I am deeply suspicious of satire of that sort. In his excellent review of Pusswedilla, Hafeel Farisz tells us why political parody ends up serving the people and objects being parodied. This is not rocket science. At its best, political satire can move us to anger, disenchantment, and rebellion. At its worst, it can lull us into a sense of complacency with things as they are and as they seem. Farisz seemed to think that Pusswedilla epitomised the latter, reinforcing cultural stereotypes while offering no proper critique of the political establishment and the ruling class. I suppose you can say the same thing of Vijaya Nandasiri’s comedies: at his best, he makes us aware of the corruption of the political class; at his worst, he turns the corrupt into objects of love-hate, full of tropes and clichés but nothing substantive.

Shaveen Bandaranayake’s Groundswell reads as a political satire, though I have my doubts. Interweaving different stories and unfolding like a film, it goes back and forth. I won’t call its ending funny, but then how can any novel involving politics end on a funny note?

What Bandaranayake does in his story, short as it is, is to tell us that nothing good can come out of a system mired as much in corruption as in patronage. Since these people are tied to each other through politics, politics can prove to be their undoing. The way he forays into this theme and explores it, without regurgitating the usual political clichés, puts the novel at a notch or two above what you come across at, say, the Lionel Wendt. Without conforming to crude stereotypes, he attempts to humanise his characters, showing us why connections matter in politics, and why they don’t always work out.

The plot is simple enough. A woman comes across a corpse of a man at the foot of a hill one fine morning. She informs the police. By the looks of it, he seems to have lost his grip and fallen to his death. The story then rewinds to a political rally at that most obtrusive site of political rallies, a temple, where we are introduced to Sarath Aluwihare, a Minister trying to win his next election. We are also introduced to Sunil, a young man endeavouring to land a job. Events will unfold in a way that will bring the two of them together.

We are told that Sarath hails from a family of politicians, and that this family has been in politics for over two generations. The surname tells us as much. Sunil, on the other hand, is so unobtrusive that Shaveen doesn’t grant him the privilege of a surname, which, after all, is the preserve of those who matter. Like other village youths lacking employment and in dire search of a patron from the ruling class, Sunil clearly is not important; even when he finds a job as Aluwihare’s driver, his status rises, but not so much as to protect him from the novel’s ending. He is as destined to his place in life as Aluwihare is to his.

There are other characters though, and they have surnames. There is the head priest of the temple, for instance, an unabashed admirer of Aluwihare who uses him to achieve his not so religious purposes. Then there is Dileepa Jayanetti, who rises “from rags to riches” and ends up becoming the owner of the country’s biggest media house. Dileepa finds his way up by befriending the daughter of another prominent politician, who introduces him to Aluwihare, who in turn becomes his biggest benefactor. You sense the pattern here.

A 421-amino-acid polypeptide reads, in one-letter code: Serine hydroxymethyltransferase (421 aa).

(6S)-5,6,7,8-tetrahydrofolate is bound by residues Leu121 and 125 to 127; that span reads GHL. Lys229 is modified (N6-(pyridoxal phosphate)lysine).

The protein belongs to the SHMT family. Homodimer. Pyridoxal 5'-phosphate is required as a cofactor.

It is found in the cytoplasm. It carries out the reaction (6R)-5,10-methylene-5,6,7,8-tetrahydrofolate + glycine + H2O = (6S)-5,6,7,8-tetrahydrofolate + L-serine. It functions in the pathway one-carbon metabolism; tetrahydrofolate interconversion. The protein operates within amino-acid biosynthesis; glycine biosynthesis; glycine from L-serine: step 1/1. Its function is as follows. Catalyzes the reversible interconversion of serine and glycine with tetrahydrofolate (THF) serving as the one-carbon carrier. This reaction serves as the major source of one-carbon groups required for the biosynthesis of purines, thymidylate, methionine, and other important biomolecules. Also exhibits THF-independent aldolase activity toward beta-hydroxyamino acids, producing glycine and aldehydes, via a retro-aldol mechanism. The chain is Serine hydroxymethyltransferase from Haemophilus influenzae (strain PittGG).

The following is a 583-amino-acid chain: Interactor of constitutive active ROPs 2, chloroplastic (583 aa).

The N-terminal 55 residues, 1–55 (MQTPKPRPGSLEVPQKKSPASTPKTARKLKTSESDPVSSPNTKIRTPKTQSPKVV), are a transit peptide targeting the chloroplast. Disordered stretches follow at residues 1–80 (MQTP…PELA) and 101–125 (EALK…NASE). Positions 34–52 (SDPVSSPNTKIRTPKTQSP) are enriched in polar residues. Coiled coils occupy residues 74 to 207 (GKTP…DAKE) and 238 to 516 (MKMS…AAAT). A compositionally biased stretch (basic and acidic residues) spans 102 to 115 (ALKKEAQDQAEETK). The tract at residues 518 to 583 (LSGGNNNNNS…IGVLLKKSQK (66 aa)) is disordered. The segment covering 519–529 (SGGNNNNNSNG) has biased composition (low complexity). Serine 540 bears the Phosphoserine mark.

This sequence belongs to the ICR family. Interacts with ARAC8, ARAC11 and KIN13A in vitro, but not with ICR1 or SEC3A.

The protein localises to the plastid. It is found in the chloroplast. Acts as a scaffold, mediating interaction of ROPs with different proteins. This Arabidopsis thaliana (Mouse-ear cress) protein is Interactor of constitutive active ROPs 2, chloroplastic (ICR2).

Halfway through the story, Dileepa hires Lasantha Muthukumarana, a journalist who tries to stick to the tenets of his trade. Dileepa does this because he thinks that by hiring the honest, he can keep them from being honest. For someone who is so bright and manipulative, this is far from the most brilliant decision he could have taken: a few pages later, Muthukumarana is investigating a hit-and-run incident which may be connected to Aluwihare.

In Bandaranayake’s world, everyone seems to know everyone else. That is why it comes to no surprise that the man run down by a vehicle in the middle of the night should have been married to a woman Aluwihare just happened to hire at his Ministry, and that she should be rumoured to have formed the object of Aluwihare’s affections. That Lasantha thought for a moment that a news report linking all this to a prominent Minister would make it in a paper linked to and blessed by that Minister is, of course, intriguing. But he tries to get it published it anyway. When the predictable opprobrium follows and he finds he can’t get it in, the story moves to its inevitable and in many ways unsurprising conclusion.

In saying all this, I am by no means revealing the plot. In fact, surprising as it may seem, the plot is what least interests me about Bandaranayake’s novel. This is a narrative I have come across many times, in many forms. Bandaranayake takes great pains to make it all relevant to the immediate political situation, i.e. the one we are in, now. Those who manage to draw links between his characters and their “real-life counterparts” should, therefore, be forgiven for thinking that he has attempted political critique masquerading as satire. My interest in it, then, has less to do with the novel than the genre it belongs to.